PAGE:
Yesterday Marks and I finally managed to get out and shoot a couple of rolls of film each.
We were unable to go back to Tiger Bay because it’s hunting season. I don’t know about you but I’m not partial to being target practice for some happy go lucky hunter. As we usually venture off the beaten path it could mean that we would end up in someone’s gun sights. Instead we ended up at Princess Place Preserve in Flagler County.
Princess Place Preserve with its rich history and 1500 pristine acres, attracts nature enthusiasts from near and far. Visitors can take in the environment on one of the many hiking trails, spend time fishing in the salt marshes along the Matanzas River and Pellicer Creek, or camp out under the stars, or take photographs. The great thing is that during the week there are very few people around. You have the whole place virtually to yourself. Great photographic opportunities.
History of Princess Place Preserve
At the confluence of Pellicer Creek and the Matanzas River, Princess Place Preserve is a Flagler County park protecting the oldest homestead in the county, Cherokee Grove. In 1791, this land grant from the King of Spain was quickly planted in orange groves.
By 1886, it passed into the hands of Henry Cutting, who constructed an Adirondack-style hunting lodge on the shores of the Matanzas River using local materials—pink coquina, cedar trunks, and cabbage palm trunks. He also built Florida’s first in-ground pool, fed by an artesian spring. Cherokee Grove became a popular stop for New England socialites. After Henry died, his widow Angela married an exiled Russian prince, Boris Scherbatoff. Angela assumed the title of princess and it was then that the once named “Cherokee Grove” came to be known as “Princess Place. Together, they lived in Cherokee Grove, entertaining royalty in a royal setting. The homestead became a park in 1993.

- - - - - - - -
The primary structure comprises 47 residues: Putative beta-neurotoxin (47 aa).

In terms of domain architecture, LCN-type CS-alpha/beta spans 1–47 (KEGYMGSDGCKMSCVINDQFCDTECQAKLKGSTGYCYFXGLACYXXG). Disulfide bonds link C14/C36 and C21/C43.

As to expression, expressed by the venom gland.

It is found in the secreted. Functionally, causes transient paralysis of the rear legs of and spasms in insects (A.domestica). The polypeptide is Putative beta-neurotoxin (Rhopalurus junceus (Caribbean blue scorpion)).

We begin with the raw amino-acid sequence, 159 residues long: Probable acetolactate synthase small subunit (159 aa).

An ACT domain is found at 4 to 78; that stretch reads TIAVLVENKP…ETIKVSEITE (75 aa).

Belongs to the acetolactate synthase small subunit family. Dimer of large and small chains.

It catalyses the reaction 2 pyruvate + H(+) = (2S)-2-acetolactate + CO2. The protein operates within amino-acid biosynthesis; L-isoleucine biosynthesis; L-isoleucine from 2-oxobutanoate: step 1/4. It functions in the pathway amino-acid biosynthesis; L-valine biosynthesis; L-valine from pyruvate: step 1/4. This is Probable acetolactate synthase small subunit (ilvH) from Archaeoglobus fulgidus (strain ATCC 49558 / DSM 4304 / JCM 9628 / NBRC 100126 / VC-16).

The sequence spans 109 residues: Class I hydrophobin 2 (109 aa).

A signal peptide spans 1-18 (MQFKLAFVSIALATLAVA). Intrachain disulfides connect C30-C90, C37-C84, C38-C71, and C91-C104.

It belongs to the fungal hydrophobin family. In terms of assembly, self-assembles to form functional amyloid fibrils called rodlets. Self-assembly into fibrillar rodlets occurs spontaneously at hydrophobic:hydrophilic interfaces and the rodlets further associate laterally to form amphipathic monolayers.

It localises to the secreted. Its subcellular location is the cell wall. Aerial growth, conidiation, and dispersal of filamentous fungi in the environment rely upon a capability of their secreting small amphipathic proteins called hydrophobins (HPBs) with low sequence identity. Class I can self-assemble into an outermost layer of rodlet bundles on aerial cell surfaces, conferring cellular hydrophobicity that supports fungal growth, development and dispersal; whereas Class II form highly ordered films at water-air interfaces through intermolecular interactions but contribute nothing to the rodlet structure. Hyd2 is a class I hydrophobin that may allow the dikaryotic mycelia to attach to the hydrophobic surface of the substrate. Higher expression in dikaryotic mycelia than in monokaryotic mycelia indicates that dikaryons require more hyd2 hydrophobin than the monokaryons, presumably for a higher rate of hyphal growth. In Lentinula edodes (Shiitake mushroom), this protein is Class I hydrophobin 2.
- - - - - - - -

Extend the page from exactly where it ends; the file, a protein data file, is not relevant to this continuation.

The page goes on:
The original lodge built by Henry Cutting stills stands as Flagler County’s oldest intact structure. Also remaining on site is Florida’s very first in-ground artesian spring fed swimming pool which has a wooden pool house. Very unique.
Marks and I took two rolls of film each and although the weather wasn’t absolutely perfect with a stiff breeze but should still have something to post within the next week or so. Stay tuned for more.
Meanwhile I’m going to leave you with a couple of the Tiger Bay shots that I hadn’t posted yet. These are of the clouds rolling in over Indian Lake. (Photos by Joey)
The above photos were taken using the Mamiya 645 Pro TL, using an 80mm lens with a #25 red filter. The film used was Ilford HP5 @200 which was developed in Xtol 1:1. Printed on Arista EDU Ultra VCFB using Ethol LPD 1:1.
The Marshmallow clouds were bleached back for 4:20 and then Sepia toned for 8:30.
The second print was bleached back for 4:00 and then Sepia toned for 7:00
Thanks for visiting. Have a great weekend and remember, both of us love to hear if you like what you see.